We’ll let you in on a little secret that may end up saving a lot of bandwidth and a lot of hassle. Say, for instance, you have a very up and down internet connection. That happens when you’re on the road and the connection itself pings back and forth form one physical relay to another. SO here’s how you can make your Google Drive tools to be accessible even when the connection drops:
1. Visit your drive.google.com On the left, where the options are click Offline Docs
2. Click get the App. As expected, this will download the contents of the applications bound to the cloud locally.
3. You will now be redirected to the Chrome Web store. Select Add to Chrome and allow the application to be installed locally.
4. Again, you will be redirected to the Chrome page, after the app has been installed and from there you can return to Drive. Now, click your Google Drive icon
5. On the newly opened dialogue box – the Offline Docs page – click enable Offline
Now, you can choose to work offline and online as you please, and as your internet connection if off, you will still have access to the bulk of your basic productivity tools, word processing and the other usual apps.
The files you can have access to include spreadsheets, presentations, drawings. You can edit, open, create and save all of these.
In regards to other files you have stored in the cloud, files that you would like to have available offline as well, simply store these while you have an internet connect. Any modifications you’ve made to these will be synced when you have regained your online capabilities.
A word of warning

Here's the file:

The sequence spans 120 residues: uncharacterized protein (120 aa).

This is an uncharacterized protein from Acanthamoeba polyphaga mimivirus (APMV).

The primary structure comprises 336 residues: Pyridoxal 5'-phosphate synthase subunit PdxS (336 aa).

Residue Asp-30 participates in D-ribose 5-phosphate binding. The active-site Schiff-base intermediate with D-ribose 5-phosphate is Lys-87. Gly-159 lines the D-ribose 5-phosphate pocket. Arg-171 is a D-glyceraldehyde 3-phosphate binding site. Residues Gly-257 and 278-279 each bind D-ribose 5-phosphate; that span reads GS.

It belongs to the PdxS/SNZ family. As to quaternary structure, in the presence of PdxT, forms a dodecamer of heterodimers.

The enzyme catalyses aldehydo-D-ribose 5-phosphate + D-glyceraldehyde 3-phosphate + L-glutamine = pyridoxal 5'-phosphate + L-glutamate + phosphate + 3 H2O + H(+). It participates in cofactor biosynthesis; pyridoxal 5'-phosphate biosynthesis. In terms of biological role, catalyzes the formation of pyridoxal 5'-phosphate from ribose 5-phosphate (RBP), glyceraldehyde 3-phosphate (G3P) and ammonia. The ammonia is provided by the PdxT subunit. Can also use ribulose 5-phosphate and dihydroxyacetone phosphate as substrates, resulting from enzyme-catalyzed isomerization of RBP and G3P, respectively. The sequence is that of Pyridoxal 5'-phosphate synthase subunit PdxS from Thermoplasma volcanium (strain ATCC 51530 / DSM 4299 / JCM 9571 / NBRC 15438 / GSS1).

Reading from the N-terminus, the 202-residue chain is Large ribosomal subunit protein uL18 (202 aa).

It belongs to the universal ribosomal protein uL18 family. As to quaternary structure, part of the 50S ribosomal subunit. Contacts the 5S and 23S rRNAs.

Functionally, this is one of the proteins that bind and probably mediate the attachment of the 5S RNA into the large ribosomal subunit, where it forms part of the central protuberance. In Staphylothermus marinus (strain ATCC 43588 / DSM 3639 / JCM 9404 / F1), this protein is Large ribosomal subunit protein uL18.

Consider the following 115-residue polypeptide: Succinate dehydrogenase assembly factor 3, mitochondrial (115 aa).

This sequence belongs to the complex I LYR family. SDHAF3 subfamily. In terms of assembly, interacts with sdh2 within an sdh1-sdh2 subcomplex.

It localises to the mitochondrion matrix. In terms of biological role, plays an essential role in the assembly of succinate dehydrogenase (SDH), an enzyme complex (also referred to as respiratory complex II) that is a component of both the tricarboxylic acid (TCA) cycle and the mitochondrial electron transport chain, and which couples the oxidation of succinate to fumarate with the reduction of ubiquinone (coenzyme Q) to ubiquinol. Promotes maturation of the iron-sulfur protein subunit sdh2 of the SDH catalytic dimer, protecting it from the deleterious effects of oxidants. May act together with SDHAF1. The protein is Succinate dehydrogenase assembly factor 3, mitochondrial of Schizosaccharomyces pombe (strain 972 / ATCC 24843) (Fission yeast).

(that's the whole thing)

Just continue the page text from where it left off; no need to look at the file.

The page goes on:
Evidently, any files you keep stored on your drive, USB sticks or micro SD cards will be prone to theft if your Chromebook machine is lost/stolen, etc. So always be considerate of what you store locally.
Applications that make offline work less of a hassle
As we showed you above, most text based productivity apps from Google work offline easily, so that is covered. But you might still find the need of some very specific apps to use offline. So here are a few general purpose ones, that can work offline by default or without workarounds:
As a word of advice, whenever you choose to use any applications from the Google store be weary of whether or not they can work offline or not. Most productivity applications will have an offline mode as well. From the store you will be generally directed to the official website of the developers and the application will be installable locally.
For instance, an app I use for more than just basic photo editing in Chrome – Pixlr displays the same behavior when trying to install it locally.
From the Google Play store front you get redirected to the official website of the developer where the app allows local installation.
To easily find other applications that can work offline without tweaks or workaround visit the Creative Tools Section of the Chrome Web Store.
Is Chrome as flexible as other OS environments?
Well, what the chrome OS does is it allows you work both offline as well as online, as you desire, but indeed, installation and managing of online and offline features of apps can be a little tricky or require a bit more thinking than, say, a utility that does not have built in cloud operability. But, in a few years the app developers, mainly those that produce offline only apps are bound to jump on the bandwagon, so, if you’ve made your peace with the sometimes more lackluster offering of Chromebook, things are only going to get better. So do persevere, as Chrome is definitely on the rising portion of the wave.
And, as always, let us know what your experiences have been like, working offline with Chrome and whether or not this article was useful to you.